IT’S ALL ABOUT THE MONEY

No, it’s not. You didn’t start up your nonprofit to make money. You started up to be a hero for your cause. Your initial drive was to gather momentum behind a movement and educate and convince others that it’s worth supporting. But, there is that big green monster that continues to hound at your heels as you strive to make a difference. Money.

Money, scratch, benjamins, bucks, cabbage, moola, sawbucks, makin’ it rain; whatever you want to call it, money is necessary to fan the fire of a nonprofit’s organizational goals and objectives. It pays for overhead such as website hosting, office support, travel, marketing, and at some point when your organization grows large enough, staffing and office space. But money doesn’t grow on trees does it?

Nonprofits rely on donors. Donors make the wheels go round and you have to find how to reach, educate and tell your story to potential and existing donors. It's not enough to have a web page and a ‘Give’ button on your website. People need to understand why they are giving and where their money is going.

Storytelling

Most people give money to a cause because they are moved at some emotional level. It may be religion, the environment, social justice issues or world relief efforts but the emotional hold isn’t enough on its own. People also need to know why a nonprofit needs their money and how they will use that resource.

The most effective way to relay your nonprofit’s needs is through telling stories. Stories are the glue that sticks your nonprofit’s mission to your donor's frontal lobe. They open a window into your organization to show the inner workings of how you are changing your part of the world. They relay to your donors and potential supporters your passion and your affect on those people/places/things your care about.

Have you ever looked at crowd-sourcing platforms and their most successful projects? You’ll notice that it isn't just the product/service/benefit people want, it’s also because there has been a compelling story behind that need request. When that story strikes a chord with people, those people feel compelled to donate and will pass on their recommendation to their friends to donate. This is how successful viral campaigns work; a well-crafted story strikes at the heart of an individual and their actions are affected by that story. That is why good stories about your nonprofit are important.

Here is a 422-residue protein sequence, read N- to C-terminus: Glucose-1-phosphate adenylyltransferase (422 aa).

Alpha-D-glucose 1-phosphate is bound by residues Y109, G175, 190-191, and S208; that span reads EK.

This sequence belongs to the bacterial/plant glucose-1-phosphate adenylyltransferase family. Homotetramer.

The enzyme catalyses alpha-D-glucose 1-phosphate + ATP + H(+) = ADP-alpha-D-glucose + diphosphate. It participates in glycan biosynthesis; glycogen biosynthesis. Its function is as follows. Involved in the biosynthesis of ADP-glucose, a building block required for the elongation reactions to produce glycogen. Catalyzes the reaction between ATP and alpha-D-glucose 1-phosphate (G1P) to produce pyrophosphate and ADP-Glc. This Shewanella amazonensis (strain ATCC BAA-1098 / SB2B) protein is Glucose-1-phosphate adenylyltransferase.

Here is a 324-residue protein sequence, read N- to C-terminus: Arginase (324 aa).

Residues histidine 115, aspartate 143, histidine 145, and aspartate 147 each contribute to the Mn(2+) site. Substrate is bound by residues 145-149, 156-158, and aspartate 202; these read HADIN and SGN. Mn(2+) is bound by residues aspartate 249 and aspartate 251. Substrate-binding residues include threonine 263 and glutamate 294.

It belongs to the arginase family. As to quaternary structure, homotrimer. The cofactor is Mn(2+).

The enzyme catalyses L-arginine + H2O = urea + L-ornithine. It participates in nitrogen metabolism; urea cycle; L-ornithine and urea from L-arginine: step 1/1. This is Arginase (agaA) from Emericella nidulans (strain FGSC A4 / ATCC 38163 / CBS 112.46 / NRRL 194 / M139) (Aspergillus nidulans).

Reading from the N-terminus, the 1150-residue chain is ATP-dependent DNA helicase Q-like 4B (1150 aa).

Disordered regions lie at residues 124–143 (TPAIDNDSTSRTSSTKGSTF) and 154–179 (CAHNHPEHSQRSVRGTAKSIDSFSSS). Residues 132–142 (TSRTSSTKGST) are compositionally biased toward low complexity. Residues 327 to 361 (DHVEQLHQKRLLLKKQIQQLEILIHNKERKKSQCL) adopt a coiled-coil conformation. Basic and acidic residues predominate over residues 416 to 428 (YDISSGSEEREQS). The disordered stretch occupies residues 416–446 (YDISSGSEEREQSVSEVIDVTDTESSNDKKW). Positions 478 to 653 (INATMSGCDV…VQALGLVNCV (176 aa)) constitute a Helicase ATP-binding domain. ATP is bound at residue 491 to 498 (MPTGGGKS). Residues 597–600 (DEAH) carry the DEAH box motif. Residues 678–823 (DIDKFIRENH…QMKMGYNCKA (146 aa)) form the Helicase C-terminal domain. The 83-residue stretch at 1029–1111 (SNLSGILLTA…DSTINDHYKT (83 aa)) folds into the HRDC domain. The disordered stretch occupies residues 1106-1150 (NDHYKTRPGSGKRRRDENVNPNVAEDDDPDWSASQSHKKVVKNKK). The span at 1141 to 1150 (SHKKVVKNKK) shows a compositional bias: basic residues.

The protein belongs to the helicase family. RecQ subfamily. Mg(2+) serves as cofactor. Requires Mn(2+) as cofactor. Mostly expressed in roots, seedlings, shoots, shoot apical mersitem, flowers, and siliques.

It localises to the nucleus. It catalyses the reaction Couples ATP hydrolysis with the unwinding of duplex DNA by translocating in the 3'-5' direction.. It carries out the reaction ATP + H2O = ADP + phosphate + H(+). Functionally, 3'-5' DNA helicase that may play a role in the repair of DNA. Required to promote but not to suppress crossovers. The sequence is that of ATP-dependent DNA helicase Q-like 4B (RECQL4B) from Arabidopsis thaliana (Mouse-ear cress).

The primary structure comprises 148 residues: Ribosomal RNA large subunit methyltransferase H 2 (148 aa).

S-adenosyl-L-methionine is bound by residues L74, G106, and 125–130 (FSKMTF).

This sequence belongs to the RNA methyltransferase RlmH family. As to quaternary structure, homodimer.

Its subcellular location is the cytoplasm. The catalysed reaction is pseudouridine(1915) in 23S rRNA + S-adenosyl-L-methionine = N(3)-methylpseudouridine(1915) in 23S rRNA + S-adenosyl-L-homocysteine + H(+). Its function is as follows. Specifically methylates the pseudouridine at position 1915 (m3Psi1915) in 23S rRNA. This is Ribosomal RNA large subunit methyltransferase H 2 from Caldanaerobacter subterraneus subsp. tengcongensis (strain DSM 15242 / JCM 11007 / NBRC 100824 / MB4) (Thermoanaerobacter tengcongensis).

Now, that’s not to mean that you should sensationalize what you do to manipulate people.

  1. Just be clear, genuine, truthful and passionate.

  2. Always have someone proofread your story before publishing it.

  3. Check with others to see if your story is being received the way you want it to be.

  4. Use pictures and video where appropriate.

Let’s say your stories are compelling and you have people starting to donate. Well, your job has just begun! Donor retention is a big challenge for nonprofits. Those people who have given before are more likely to give again and recommend your nonprofit to their friends. One of the ways to have donors stay involved is to tell the story about what their donations have done for your cause. Narratives, video, pictures, and statistics let people know how their donations are working and how it’s empowering the change your organization stands for.

Millennials and the causes they support

Millennials are causing quite a stir for everyone trying to sell them an idea. Marketing people are trying to find out more about how this sub-group of our society works. We found that finding generational demarcations is not set in stone. The US Census Bureau defines the Baby Boomer generation as 1946-1964 but that is the only generation they classify. All other generations, Generation X, Generation Y, Millennials, are more fluid. There are plenty of researchers out there that pick a span of dates for these groups but that span changes from research group to research group. 

One thing they agree on is that, Millennials are people that have grown up with technology. Their lives have been immensely impacted by computers and mobile devices. This group of people has grown up with immense engagement in things they care about. Social Media recommendations, reviews, commentaries, and stories affect what they purchase and what causes they support.

This sub-group will most likely be donating online or using an app rather than sending you a check.  They’ll also let their circle of friends know about it via their social media profiles. This group cares about what they support. They want to be engaged and see the effects of their donations.